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Proposed bill would change delegate elections

Senate Bill 7 and House Bill 2124, introduced Wednesday when the Legislature reconvened, would require, beginning in 2018, in districts having two or more delegates to be divided into numbered divisions corresponding to the number of delegates.

Delegates would be elected at large from the entire county, but the votes cast in each division will be separately tallied from the votes cast for candidates in the other numbered divisions and the candidate receiving the highest number of the votes cast in the division shall be nominated or elected, according to the bills.

Twenty districts in West Virginia are multi-delegates districts.

The change won’t solve problems with multi-member districts, according to Dolph Santorine with the Committee for Better Government. Santorine is a long-time advocate for single-member districts. The least of those problems “is who represents you?” he said. “Is it the person who you can get a hold of?”

That question doesn’t exist in a single-member district, Santorine said.

“There’s no question who represents you,” Santorine said.

Also, it’s simpler for the voter to go into a voting booth and decide between two candidates opposing each other rather than having to vote for two or more, he said. Candidates in multi-member districts run against each other regardless of party affiliation.

Ultimately, and quietly, someone will behind the scenes run a campaign encouraging voters to “single shot,” them, meaning cast only one for them and none for anyone else, Santorine said. The impact of the single-shot is multiplied for the person receiving the vote, he said.

“Think about it,” Santorine said.

The district with the most delegates is the 51st District in Monongalia County where there are five. The others are the 35th in Kanawha County and the 48th in Harrison County with four, the 10th in Wood County, the 16th in Cabell County, the 27th in Mercer County, the 32nd in Fayette County, the 36th in Kanawha County and the 50th in Marion County with three, and the 1st, 3rd, 4th, 13th, 17th, 19th, 22nd, 24nd, 28th, 42nd and 43rd with two.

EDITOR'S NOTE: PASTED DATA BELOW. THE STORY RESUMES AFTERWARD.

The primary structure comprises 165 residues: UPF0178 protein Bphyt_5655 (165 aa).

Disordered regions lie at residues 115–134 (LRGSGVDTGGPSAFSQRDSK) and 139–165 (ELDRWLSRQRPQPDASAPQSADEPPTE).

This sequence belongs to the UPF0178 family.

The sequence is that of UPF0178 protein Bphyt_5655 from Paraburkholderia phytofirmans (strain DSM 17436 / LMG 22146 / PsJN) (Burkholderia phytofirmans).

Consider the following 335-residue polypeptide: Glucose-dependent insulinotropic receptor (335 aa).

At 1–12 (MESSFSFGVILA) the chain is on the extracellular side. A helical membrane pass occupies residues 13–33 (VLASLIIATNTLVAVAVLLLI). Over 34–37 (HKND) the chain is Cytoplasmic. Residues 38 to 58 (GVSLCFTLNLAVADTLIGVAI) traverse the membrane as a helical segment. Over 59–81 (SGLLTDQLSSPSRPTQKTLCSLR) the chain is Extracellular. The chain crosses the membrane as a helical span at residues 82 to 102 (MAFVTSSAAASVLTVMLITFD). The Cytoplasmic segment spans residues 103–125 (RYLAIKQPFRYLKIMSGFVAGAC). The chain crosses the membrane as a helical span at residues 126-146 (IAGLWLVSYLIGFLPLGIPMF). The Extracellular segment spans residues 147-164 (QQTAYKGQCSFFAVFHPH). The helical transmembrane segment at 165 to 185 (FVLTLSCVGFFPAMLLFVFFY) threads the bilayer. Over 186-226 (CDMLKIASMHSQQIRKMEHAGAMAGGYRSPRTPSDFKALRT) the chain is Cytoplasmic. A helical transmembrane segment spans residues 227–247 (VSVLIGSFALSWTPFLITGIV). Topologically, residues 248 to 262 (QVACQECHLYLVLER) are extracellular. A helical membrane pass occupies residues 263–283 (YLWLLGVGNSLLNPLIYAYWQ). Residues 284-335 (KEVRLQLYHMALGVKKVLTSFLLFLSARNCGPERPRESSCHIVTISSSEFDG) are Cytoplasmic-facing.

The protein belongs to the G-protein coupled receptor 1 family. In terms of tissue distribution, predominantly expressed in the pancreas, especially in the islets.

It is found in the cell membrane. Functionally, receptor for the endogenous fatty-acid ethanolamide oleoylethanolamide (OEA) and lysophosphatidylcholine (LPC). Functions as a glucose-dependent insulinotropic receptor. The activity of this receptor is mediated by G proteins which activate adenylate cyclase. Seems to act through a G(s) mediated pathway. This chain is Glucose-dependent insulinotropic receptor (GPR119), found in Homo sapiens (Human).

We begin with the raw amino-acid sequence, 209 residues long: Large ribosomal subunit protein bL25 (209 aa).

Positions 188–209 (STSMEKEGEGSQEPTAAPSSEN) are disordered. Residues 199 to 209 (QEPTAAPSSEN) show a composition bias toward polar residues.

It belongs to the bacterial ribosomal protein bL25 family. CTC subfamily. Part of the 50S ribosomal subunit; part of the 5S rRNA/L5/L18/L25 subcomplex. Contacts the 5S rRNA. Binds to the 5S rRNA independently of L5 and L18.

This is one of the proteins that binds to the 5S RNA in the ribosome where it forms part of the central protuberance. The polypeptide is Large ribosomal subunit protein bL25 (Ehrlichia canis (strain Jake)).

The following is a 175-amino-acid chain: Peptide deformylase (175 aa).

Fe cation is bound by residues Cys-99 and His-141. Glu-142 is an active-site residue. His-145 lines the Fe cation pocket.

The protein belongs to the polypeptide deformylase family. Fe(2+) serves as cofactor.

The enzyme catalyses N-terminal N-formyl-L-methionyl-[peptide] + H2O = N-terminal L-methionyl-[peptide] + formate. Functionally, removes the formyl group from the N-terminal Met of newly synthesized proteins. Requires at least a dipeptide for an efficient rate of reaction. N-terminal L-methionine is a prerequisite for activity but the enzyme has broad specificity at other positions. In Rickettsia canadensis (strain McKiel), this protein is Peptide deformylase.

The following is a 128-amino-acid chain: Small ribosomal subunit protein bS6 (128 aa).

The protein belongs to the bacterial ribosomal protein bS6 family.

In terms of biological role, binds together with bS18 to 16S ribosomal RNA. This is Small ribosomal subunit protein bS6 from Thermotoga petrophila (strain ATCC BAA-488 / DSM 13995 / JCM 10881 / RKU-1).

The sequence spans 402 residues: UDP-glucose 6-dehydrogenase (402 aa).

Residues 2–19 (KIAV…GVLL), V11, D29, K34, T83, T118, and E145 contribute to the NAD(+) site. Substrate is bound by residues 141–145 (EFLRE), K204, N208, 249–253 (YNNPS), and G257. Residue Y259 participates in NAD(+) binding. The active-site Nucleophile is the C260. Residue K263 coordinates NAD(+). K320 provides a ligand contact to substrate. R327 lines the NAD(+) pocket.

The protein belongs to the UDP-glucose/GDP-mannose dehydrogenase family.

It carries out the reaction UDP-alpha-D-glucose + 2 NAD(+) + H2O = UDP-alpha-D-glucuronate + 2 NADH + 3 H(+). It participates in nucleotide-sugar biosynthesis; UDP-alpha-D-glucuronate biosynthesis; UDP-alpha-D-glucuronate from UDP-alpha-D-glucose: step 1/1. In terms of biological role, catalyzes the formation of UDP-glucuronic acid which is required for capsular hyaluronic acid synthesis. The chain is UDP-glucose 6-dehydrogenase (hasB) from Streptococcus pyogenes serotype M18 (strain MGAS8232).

The legislation was introduced in the Senate by Sens. Charles Trump, R-15th, Craig Blair, R-15th, Patricia Rucker, R-16th, Robert L. Karnes, R-11th, and Dave Sypolt, R-14th, and in the House by Delegates John Overington, R-62nd, John Shott, R-27th, Kenneth Hicks, D-19th, and Eric Nelson, R-35th. The legislation was referred to the Judiciary Committees in both chambers.

No one has been complaining about the way delegates are elected, said Jane Burdette, outgoing chairman of the Wood County Democratic Party.

“I feel right now the way the election is handled is fine,” she said.

Rob Cornelius, chairman of the Wood County Republican Party, has a different opinion.

“The State GOP platform has long sought 100 single member districts to meet the letter and spirit of the law,” Cornelius said. “Election of multi-member districts by division is a step toward that goal and would give voters a better opportunity to see the contrasts between specific Republicans and their individual liberal opponents.”

Cornelius said he would support the legislation with the caveat that after the 2020 Census, “a true redistricting must occur”eliminating all multi-member districts “and returns us to the Constitutional principle of one person as one vote.”

Republicans control the Senate and the House of Delegates.

“Illegal and improper multi-member districts were a key tool that the Democrat Party used for decades to maintain power from southern West Virginia,” Cornelius said. “We intend to dismantle those shameful gerrymanders and will succeed in rebuilding this state with new leadership in Charleston.”


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